I am trying to run the following.

mysql > purge binary logs to 'mysqld-relay-bin.000075';
ERROR 1373 (HY000): Target log not found in binlog index

# cat ./mysqld-relay-bin.index 

What can I do to manually clear remove these relay logs.

MariaDB [(none)]> show slave status;
Empty set (0.00 sec)

MariaDB [(none)]> show master status;
| File          | Position  | Binlog_Do_DB | Binlog_Ignore_DB |
| binary.000141 | 487953618 |              |                  |

ls -lrt /var/lib/mysql/logs/
total 4616604
-rw-rw---- 1 mysql mysql        299 Jun  7 15:04 mysqld-relay-bin.000010
-rw-rw---- 1 mysql mysql        299 Jun  7 15:19 mysqld-relay-bin.000011
-rw-rw---- 1 mysql mysql        299 Jun  7 15:21 mysqld-relay-bin.000012
-rw-rw---- 1 mysql mysql        299 Jul 23 01:15 mysqld-relay-bin.000075
-rw-rw---- 1 mysql mysql        299 Jul 23 01:15 mysqld-relay-bin.000076
-rw-rw---- 1 mysql mysql        268 Jul 24 09:17 mysqld-relay-bin.000077

As part of a backup script that I run. I flush logs every night, could that have an effect.

Maser server where the replication logs are piling up.

MariaDB [(none)]> SHOW VARIABLES LIKE 'server_id';  
| Variable_name | Value |
| server_id     | 1000  |
1 row in set (0.00 sec)

MariaDB [(none)]> SHOW VARIABLES LIKE '%relay%';
| Variable_name         | Value                                  |
| max_relay_log_size    | 1073741824                             |
| relay_log             | /srv/mysql/logs/mysqld-relay-bin       |
| relay_log_basename    | /srv/mysql/logs/mysqld-relay-bin       |
| relay_log_index       | /srv/mysql/logs/mysqld-relay-bin.index |
| relay_log_info_file   | relay-log.info                         |
| relay_log_purge       | ON                                     |
| relay_log_recovery    | OFF                                    |
| relay_log_space_limit | 0                                      |
| sync_relay_log        | 10000                                  |
| sync_relay_log_info   | 10000                                  |

Slave that connects to the master.

MariaDB [(none)]> SHOW VARIABLES LIKE 'server_id';
| Variable_name | Value |
| server_id     | 1002  |
1 row in set (0.00 sec)

MariaDB [(none)]>  SHOW SLAVE STATUS\G;
*************************** 1. row ***************************
               Slave_IO_State: Waiting for master to send event
                  Master_User: db.replicator
                  Master_Port: 3306
                Connect_Retry: 10
              Master_Log_File: binary.000141
          Read_Master_Log_Pos: 540479720
               Relay_Log_File: mysqld-relay-bin.000358
                Relay_Log_Pos: 540480005
        Relay_Master_Log_File: binary.000141
             Slave_IO_Running: Yes
            Slave_SQL_Running: Yes
                   Last_Errno: 0
                 Skip_Counter: 0
          Exec_Master_Log_Pos: 540479720
              Relay_Log_Space: 540480344
              Until_Condition: None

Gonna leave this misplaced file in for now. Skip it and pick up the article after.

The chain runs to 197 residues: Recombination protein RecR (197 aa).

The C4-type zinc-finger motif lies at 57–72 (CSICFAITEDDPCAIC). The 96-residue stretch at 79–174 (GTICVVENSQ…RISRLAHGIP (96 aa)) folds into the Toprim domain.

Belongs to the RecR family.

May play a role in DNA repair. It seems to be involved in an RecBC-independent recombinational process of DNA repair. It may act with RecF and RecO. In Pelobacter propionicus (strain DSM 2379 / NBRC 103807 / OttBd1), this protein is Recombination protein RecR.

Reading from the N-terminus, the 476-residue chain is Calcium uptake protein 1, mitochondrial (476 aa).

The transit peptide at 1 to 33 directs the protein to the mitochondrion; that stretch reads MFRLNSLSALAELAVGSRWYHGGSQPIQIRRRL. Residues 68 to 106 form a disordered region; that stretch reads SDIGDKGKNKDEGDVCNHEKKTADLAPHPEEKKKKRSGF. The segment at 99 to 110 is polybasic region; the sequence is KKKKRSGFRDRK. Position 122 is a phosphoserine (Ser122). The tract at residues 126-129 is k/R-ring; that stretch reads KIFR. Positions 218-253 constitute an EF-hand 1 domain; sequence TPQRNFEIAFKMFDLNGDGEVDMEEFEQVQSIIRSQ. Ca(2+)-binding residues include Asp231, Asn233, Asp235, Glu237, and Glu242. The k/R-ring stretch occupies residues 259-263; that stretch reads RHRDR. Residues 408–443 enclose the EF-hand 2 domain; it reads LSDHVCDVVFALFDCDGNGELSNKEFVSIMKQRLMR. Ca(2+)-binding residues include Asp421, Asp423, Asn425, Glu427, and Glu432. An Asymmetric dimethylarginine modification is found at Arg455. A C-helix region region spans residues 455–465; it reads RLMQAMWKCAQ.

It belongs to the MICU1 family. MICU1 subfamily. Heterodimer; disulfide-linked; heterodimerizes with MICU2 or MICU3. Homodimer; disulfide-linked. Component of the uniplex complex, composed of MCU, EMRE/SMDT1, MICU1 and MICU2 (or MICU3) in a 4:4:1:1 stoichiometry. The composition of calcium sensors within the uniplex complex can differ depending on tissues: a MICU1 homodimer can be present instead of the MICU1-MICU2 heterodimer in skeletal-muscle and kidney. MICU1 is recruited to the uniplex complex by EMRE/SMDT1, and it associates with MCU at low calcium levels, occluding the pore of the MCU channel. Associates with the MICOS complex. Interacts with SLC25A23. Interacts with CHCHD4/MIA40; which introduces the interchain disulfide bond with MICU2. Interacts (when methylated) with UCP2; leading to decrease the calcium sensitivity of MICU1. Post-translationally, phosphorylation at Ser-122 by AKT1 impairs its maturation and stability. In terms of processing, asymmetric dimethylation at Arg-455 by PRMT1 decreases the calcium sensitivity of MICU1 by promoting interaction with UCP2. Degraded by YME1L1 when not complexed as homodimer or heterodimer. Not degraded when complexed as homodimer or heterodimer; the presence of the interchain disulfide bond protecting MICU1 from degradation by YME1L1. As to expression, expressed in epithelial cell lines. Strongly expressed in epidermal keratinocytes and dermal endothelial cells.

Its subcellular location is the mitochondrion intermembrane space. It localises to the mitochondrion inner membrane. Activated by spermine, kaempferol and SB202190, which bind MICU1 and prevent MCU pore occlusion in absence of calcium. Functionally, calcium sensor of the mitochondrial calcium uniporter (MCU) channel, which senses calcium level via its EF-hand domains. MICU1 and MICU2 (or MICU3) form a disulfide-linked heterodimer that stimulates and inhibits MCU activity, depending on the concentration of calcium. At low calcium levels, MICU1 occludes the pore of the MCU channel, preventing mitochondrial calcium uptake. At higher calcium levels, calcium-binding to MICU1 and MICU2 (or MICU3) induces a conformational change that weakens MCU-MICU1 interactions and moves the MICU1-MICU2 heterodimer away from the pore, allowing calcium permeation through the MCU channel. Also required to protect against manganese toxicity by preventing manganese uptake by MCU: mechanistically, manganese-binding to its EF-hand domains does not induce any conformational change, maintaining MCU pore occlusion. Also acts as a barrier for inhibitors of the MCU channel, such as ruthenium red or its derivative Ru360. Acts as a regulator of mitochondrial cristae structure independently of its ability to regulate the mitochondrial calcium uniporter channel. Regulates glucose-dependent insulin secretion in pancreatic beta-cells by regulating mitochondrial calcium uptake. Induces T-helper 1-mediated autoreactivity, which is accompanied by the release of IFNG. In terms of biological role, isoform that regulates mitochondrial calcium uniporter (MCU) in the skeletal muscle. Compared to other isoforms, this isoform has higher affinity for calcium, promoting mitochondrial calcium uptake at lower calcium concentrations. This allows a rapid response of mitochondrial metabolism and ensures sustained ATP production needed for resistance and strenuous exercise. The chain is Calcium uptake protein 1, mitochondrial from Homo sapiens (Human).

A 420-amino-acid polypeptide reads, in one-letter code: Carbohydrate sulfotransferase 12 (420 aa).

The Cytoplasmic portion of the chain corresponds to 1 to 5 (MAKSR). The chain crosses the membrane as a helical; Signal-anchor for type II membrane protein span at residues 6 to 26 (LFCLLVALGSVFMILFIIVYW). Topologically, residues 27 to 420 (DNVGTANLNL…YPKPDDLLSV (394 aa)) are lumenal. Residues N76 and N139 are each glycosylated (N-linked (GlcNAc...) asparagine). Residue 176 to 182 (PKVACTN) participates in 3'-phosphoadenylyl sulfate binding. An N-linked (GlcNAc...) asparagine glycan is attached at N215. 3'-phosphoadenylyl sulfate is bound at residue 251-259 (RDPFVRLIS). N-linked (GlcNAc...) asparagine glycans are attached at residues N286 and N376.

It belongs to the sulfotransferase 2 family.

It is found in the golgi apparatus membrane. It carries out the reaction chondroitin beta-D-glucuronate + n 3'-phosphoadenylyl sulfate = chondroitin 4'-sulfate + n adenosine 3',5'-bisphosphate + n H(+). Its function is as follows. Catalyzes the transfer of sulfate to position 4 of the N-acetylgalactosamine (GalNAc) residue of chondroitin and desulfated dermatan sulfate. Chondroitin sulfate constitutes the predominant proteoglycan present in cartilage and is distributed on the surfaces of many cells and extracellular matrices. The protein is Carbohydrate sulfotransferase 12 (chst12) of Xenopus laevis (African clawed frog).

Until_Log_Pos: 0
           Master_SSL_Allowed: No
        Seconds_Behind_Master: 0
Master_SSL_Verify_Server_Cert: No
                Last_IO_Errno: 0
               Last_SQL_Errno: 0
             Master_Server_Id: 1000
                   Using_Gtid: No
                Parallel_Mode: conservative
1 row in set (0.00 sec)

ERROR: No query specified
  • The relay logs necessarily go away on their own. If valid logs are sticking around, please check few things. First, Are the server_id values (SHOW VARIABLES LIKE 'server_id';) distinct across all connected Master(s) and Slave(s)? Seconds, SHOW SLAVE STATUS; -- is replication caught up? Check Seconds_behind_master, plus check SQL and I/O thread. If replication stopped, or is behind, the relay logs are necessary. – akumar Jul 25 '17 at 10:01

You are mixing up two things: "binlogs" and "relaylogs"

The Master writes to a sequence of binlogs on the Master. These are purged by any of () expire_logs_days, () explicit PURGE, (*) OS delete command (not recommended, but possible).

The Slave receives data from the Master's binlogs and immediately writes the data to a sequence of "relay logs" that live on the Slave. The "IO Thread" does that. Meanwhile, the "SQL thread" is reading the relaylogs and performing the actions. As it finishes a relaylog, it automatically deletes the file. No manual action should ever be needed on the relay logs.

What you did was to try a binlog action on the relaylogs. Don't do that.

Normally, there will be one, occasionally two, relay logs visible on the Slave. Since you are seeing dozens, the Slave must be terribly far behind on replication. This probably means that it is stuck. Perform SHOW SLAVE STATUS; to see why. After fixing the problem, the relay logs will cleanup (as mentioned above).

If you do manage to remove/purge/whatever those relay logs, you will permanently break replication. You will have to rebuild the Slave from scratch. So, do not delete those files. (Unless you are rebuilding the Slave, at which point they are ancient history.)

But it is the Master??

  • Is it a "Dual-Master" setup? That is when each of two servers is both Master and Slave to each other.
  • Or it used to be a Slave, and these logs were not cleaned out?
  • Hmmm... all the logs seem to be "empty" (299 bytes), as if something was mis-configured? Such as...
  • Dual-Master with the same server_id gets the servers into a messy loop.

What's in one of those relaylogs?

  • I am seeing these relay logs on the Master – nelaaro Jul 27 '17 at 10:13
  • I added to my answer. – Rick James Jul 27 '17 at 22:42

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